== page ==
39. Joe Lovano Nonet / Live on this Day at the Village Vanguard (2003)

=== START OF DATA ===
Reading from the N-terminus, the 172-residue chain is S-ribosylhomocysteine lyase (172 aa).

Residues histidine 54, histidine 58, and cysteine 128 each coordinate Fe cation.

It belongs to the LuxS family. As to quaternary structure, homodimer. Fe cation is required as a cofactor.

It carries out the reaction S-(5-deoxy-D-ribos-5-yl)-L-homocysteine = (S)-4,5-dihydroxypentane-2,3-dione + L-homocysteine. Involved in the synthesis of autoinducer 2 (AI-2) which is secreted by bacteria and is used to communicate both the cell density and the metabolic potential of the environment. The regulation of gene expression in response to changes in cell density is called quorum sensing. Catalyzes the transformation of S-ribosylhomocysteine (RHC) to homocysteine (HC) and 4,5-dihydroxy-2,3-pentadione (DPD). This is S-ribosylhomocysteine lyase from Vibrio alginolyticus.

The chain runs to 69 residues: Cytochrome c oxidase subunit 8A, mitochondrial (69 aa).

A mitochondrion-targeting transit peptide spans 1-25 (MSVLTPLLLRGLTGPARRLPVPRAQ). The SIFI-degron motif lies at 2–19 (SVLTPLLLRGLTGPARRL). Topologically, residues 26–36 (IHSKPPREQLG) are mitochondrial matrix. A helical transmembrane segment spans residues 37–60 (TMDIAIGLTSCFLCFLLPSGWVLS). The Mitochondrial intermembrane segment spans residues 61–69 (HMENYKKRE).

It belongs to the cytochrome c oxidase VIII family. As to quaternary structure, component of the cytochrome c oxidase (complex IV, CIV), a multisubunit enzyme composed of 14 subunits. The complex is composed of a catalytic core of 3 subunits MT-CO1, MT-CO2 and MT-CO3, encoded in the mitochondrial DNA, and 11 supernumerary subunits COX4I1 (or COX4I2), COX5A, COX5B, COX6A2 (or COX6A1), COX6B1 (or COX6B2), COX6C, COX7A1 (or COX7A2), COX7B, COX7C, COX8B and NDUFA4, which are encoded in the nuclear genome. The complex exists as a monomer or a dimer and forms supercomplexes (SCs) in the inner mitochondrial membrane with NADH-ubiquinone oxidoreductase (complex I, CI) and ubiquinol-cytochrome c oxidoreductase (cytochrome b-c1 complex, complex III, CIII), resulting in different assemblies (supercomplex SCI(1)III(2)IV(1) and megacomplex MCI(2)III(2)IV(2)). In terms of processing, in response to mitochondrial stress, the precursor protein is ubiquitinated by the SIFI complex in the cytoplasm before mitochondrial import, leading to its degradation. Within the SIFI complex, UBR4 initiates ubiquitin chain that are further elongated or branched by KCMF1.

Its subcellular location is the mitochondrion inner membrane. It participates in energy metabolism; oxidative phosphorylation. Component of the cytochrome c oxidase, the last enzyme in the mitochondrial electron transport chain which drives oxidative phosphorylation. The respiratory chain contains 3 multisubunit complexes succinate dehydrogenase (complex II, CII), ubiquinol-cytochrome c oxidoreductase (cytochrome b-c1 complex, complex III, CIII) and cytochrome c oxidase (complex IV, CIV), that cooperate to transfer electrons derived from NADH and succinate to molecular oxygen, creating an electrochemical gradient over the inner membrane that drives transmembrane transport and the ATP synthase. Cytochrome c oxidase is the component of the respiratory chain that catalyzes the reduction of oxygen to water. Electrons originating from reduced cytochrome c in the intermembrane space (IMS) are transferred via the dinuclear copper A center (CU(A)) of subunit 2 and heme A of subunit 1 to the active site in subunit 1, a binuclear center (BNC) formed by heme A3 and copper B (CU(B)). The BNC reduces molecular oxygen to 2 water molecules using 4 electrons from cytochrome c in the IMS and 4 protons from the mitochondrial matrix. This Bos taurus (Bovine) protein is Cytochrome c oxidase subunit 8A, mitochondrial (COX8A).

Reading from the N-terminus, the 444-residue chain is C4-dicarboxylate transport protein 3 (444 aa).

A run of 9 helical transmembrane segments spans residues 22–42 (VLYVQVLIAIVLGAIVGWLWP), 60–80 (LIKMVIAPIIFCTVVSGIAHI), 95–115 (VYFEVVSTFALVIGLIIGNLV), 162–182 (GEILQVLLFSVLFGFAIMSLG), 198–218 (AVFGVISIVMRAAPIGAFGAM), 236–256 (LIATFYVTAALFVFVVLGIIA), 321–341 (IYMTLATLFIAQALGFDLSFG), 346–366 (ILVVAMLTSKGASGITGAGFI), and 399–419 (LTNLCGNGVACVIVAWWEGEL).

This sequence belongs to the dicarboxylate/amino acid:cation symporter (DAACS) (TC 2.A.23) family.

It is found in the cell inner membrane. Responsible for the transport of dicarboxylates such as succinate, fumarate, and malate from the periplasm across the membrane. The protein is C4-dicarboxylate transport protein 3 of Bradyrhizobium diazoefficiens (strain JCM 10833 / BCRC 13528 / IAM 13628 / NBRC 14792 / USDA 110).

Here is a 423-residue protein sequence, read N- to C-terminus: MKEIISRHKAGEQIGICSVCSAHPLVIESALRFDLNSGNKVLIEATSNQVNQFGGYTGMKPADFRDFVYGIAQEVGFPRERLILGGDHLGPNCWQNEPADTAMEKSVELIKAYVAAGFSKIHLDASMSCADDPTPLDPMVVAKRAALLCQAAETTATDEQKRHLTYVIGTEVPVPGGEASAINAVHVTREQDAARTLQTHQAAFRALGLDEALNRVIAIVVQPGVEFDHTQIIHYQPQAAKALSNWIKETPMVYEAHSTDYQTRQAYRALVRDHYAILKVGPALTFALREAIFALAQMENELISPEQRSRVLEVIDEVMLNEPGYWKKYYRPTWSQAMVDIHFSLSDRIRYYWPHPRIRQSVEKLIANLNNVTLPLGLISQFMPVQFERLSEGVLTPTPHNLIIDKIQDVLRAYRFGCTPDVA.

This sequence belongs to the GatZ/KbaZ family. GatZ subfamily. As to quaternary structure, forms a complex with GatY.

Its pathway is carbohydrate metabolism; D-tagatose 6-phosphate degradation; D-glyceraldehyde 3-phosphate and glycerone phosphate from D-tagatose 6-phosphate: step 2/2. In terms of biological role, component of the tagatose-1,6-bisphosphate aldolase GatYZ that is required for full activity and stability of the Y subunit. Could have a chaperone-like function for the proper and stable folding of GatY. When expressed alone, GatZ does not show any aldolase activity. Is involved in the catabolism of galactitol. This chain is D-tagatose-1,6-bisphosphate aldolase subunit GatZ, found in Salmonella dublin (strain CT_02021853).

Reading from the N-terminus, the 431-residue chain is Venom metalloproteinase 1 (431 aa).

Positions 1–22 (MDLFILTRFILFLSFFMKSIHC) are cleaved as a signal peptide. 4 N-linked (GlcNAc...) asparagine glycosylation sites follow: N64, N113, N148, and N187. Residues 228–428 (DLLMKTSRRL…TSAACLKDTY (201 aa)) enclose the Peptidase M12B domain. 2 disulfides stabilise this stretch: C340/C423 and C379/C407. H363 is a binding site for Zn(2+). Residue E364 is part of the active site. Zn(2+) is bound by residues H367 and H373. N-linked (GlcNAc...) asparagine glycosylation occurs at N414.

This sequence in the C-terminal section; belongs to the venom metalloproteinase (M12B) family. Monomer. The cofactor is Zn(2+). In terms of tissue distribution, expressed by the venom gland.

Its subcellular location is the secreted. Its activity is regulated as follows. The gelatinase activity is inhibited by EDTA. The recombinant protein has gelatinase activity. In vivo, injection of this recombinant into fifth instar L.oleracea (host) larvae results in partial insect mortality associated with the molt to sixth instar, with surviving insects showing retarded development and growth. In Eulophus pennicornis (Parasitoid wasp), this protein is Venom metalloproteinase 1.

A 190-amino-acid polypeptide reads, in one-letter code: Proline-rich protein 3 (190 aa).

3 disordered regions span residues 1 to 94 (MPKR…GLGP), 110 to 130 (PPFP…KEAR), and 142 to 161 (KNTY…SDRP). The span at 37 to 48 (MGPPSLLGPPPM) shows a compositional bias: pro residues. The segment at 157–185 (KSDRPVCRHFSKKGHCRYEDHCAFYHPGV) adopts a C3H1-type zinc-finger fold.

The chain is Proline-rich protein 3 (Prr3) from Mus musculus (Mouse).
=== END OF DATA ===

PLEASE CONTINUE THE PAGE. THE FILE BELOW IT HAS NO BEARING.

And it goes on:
This is the way a live album should sound. I've never been to the Village Vanguard (one day) but the place looks nice and small. That said, Joe's nonet must have peeled the paint off the walls. How'd they all fit on the stage, with a baritone, piano, and drum kit? Talk about crowded, and the music is crowded, too. Real crowded... but it works. Think: "Subway after a football game crowded," or "Mingus Big Band crowded." The nonet is a small big band that wants to behave like a big small band, so when it gets rolling and all nine pieces try to turn the corner at once (listen to "Good Bait"), it comes nigh to spilling into the street. There's so much energy present, and the power of the whole group blowing at once is daunting and impressive. Steve Slagle on alto is a great foil for Lovano, and there are some really good solos by baritone Scott Robinson. In the midst of the melee don't overlook the group's rhythmic inspiration, which is provided by pianist John Hicks and drummer Lewis Nash. Lovano is a powerful leader in any context, but I've always felt he sounds most at home when leading a big group like this one.